Illegal Formation? Raiders Cheerleaders Allege Wage & Hour Violations

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A recent class action suit filed by two Oakland Raiders cheerleaders alleges that the NFL team violated labor laws, including paying less than minimum wage and illegally requiring them to pay expenses out of their per-game salaries. Add this to the fairly lengthy list of off-season concerns facing one of last season’s worst teams in football.

According to reports, each cheerleader is paid $125 per home game, but they are not compensated for time spent rehearsing, participating in the season’s 10 mandatory promotional events, and participating in the swimsuit calendar photo session. $125 for each of the Raiders’ 10 home games (the squad works 9 hours per game) equates to $1,250 per season and less than $5 per hour (the federal minimum wage is currently $7.25 per hour; California’s is currently $8 per hour).

Further, the Raiderettes get paid in full at the end of the season, so they have to wait several months to see any paycheck; this rule may violate a California law that mandates pay at least twice per month.

The suit also alleges that the team imposes arbitrary fines on the cheerleaders, for such offenses as weight gain and bringing the wrong pom-poms to practice, as well as for absence from rehearsals. These fines are deducted from the $1,250 salary. Also, the Raiderettes are not reimbursed for travel or other out-of-pocket expenses, including mandatory requirements such as hairstyling, manicures, and tanning.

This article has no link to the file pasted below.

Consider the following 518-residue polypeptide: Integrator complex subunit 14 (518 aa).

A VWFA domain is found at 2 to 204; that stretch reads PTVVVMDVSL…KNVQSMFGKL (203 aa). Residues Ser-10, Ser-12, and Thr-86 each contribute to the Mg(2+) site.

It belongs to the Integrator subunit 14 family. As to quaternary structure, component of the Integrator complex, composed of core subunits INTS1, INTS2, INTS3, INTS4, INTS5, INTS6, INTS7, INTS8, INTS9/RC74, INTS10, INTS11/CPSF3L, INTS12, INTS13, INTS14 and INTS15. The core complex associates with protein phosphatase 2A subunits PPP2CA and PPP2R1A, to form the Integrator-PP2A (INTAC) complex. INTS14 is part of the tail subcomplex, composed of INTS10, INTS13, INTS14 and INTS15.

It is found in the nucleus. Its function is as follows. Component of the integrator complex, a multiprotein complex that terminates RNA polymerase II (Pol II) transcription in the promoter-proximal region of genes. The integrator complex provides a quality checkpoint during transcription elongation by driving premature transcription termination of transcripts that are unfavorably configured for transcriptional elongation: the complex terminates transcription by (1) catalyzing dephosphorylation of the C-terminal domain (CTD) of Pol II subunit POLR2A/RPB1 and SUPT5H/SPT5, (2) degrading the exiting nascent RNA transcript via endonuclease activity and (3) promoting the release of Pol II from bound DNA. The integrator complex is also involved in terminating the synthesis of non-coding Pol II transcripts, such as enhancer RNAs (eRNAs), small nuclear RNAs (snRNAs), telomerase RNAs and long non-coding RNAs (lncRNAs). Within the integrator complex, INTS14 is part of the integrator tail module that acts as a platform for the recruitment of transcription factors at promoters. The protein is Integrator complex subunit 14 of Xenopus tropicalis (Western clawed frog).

Opponents of the suit argue that the cheerleaders join the squad not to earn a living, but rather to use their role as a springboard for publicity and a related career. Other former cheerleaders state that the suit “does not represent them”, noting that even before try-outs, the team made it clear that because cheerleading was a part-time job, the members needed to have another full-time job. Curiously, the Raiders have yet to comment, but issued wage checks shortly before the suit was filed that paid the cheerleaders more than their contracts provided for (about $2,700 each).

The U.S. Department of Labor is investigating this case, and has the power to direct an employer to pay workers twice the amount of any illegally unpaid wages. The plaintiffs’ attorney estimated the Raiderettes could be entitled to $10,000 to $20,000 each in wages and penalties.

In addition to lost dollars, the Raiders risk being hit hard with regard to public opinion and employee relationships. Avoid such losses in your own business by correcting pay practices before a class action suit can arise. Some tips:

    • Pay (at least) minimum wage. This might seem like common sense, but some practice (i.e. fining employees and failing to pay for all hours worked) may cause an employer to inadvertently fail to pay the minimum wage.
    • Pay employees on time. Each state has a different definition of “timely” but most laws require payment every other week or twice monthly.
    • Pay for work-related expenses. If an employee incurs expenses for the employer’s benefit, the employee must be reimbursed if these expenses cause the employee’s pay to fall below the minimum wage.
    • Correctly classify employees as exempt or non-exempt.